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October 30, 2023

Why Pickleball can Teach Us a Lesson on Density

Builders and developers are always looking for the latest and greatest features to include in their amenity centers. With land value being so high and density at the forefront of their minds, they’re also looking to pack as much as possible into their communities. One of the hottest new features is Pickleball courts. Perhaps you thought this new-fangled sport with a funny name was just for seniors.

What is Pickleball?

Drazen Zigic/

Pickleball was invented in 1965, so it’s not exactly new. It is a cross between badminton, ping pong, and tennis. It was originally played on a badminton court using ping pong paddles, but the net was lowered – more like tennis. It has been gaining in popularity and by1990, it was being played in all 50 states. For a complete history of the game, check out the official USA Pickleball Association website here.

Not Just for Seniors

There are many reasons to think this is a sport for seniors. Perhaps because in 2001, Pickleball was played at the Arizona Senior Olympics. Following this competition, the sport started growing in popularity. But perhaps what makes it so senior friendly is it easy to play and much easier on the body than tennis. Let’s start with the paddle which is shorter and lighter than a tennis racquet. The ball doesn’t travel as fast which makes it easier to get to the ball. The court is about half the size of a double’s tennis court, so there’s less ground to cover.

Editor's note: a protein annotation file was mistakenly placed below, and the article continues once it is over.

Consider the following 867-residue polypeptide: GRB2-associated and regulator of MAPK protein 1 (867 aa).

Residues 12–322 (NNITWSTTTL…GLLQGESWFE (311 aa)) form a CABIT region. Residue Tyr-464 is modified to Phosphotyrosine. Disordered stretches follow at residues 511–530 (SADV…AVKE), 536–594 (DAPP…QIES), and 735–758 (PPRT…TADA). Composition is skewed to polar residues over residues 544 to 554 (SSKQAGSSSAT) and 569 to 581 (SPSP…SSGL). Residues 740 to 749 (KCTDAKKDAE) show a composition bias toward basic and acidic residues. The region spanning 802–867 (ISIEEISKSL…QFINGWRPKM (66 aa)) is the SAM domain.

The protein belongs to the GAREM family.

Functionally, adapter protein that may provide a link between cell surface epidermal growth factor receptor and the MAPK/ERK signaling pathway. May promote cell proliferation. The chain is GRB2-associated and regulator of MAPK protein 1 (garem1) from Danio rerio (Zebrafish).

Gaining in Popularity

Pickleball is also easier to learn than tennis, and I’m told even beginners can begin playing and having fun from their very first (or second) attempt. It is a nice workout – which is beneficial for everyone including seniors and couch potatoes. But most importantly, it’s fun! My daughter and son-in-law play pickleball on a public court in New York City, but they bring their own net and have a blast.

Great for Density

Good news for developers – a pickleball court is smaller than a tennis court. The pickleball court is 44’ long by 20’ wide or 880 sq. ft. A doubles tennis court is 78’ by 36’ is 2,808 sq. ft. For those who get math, a tennis court in square footage is more than three times a pickleball court. Last time I checked – land cost are still rising making pickleball more economical. Let’s not forget the social aspect either. At most, four people can play doubles on a tennis court – that same footprint, with two pickleball courts, can accommodate up to eight!

What about both?

My neighborhood recently added four pickleball courts. Now they are adding two tennis courts. Both games can enjoy the shared shade structure, lights, and bathrooms.

But for those who want to have their cake and eat it, you can also have the two sports on one court with pickleball striping on a tennis court and movable nets. Tennis is played with a 42” high net while pickleball uses a 34” high net. Talk about a flex space!

Coming to a neighborhood near you

Don’t be surprised if you see pickleball courts popping up all over in both new and existing communities. One family-oriented, Ocala, Florida neighborhood is tearing up their seldom-used tennis court and putting two pickleball courts in its place.

Do you play?

If you’re a pickleballer, I’d love to hear about your experience and how long you’re been playing. For those who are tennis players, do you also play pickleball? How do you feel about hybrid courts? One of our team members plays tennis and likes that separate pickleball courts frees up the tennis courts. But I’d love to hear your thoughts!

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This post was written by Housing Design Matters